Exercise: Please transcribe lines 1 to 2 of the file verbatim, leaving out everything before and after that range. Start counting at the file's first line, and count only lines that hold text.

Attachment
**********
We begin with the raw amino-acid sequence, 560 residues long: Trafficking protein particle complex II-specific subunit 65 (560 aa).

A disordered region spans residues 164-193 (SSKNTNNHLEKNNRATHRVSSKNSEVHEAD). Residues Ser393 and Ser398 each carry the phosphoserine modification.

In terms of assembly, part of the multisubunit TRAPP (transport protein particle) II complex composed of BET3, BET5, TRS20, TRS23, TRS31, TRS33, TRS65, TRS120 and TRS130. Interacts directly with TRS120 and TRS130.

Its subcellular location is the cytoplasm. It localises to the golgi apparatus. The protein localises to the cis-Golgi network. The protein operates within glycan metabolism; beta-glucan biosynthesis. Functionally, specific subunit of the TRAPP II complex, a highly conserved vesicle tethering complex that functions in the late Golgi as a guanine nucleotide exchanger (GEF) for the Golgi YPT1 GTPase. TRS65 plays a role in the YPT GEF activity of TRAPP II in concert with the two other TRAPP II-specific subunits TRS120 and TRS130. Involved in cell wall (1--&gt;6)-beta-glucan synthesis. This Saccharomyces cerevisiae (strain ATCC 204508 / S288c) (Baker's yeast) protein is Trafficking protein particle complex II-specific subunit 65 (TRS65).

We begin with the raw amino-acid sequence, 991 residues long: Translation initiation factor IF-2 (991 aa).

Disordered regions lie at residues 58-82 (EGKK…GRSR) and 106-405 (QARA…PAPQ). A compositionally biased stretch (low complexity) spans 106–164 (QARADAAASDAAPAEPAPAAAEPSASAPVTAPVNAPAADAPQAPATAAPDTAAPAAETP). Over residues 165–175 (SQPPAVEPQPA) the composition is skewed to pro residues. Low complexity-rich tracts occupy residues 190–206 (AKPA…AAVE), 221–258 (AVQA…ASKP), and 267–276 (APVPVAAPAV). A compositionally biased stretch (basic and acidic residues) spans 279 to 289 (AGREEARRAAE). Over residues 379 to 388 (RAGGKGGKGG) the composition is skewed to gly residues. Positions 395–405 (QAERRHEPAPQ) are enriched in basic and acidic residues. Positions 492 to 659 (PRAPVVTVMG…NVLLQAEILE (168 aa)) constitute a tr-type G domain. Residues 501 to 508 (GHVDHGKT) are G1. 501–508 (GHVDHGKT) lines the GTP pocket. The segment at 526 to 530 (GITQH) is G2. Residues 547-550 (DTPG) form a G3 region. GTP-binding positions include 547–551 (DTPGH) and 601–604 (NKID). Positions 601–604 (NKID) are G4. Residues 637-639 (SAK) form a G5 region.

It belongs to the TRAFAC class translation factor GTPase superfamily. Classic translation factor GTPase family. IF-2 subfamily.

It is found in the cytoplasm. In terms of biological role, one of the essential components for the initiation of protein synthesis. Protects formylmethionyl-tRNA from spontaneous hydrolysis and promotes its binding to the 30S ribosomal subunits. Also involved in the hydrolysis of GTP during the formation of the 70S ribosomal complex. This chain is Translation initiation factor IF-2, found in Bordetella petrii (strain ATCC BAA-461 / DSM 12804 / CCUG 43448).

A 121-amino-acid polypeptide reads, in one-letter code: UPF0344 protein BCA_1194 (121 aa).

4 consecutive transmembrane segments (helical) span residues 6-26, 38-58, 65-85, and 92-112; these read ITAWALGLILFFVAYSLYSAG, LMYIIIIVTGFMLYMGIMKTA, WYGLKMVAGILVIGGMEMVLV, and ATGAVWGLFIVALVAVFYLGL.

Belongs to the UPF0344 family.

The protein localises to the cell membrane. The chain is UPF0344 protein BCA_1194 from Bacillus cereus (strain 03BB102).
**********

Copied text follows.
We begin with the raw amino-acid sequence, 560 residues long: Trafficking protein particle complex II-specific subunit 65 (560 aa).

A disordered region spans residues 164-193 (SSKNTNNHLEKNNRATHRVSSKNSEVHEAD). Residues Ser393 and Ser398 each carry the phosphoserine modification.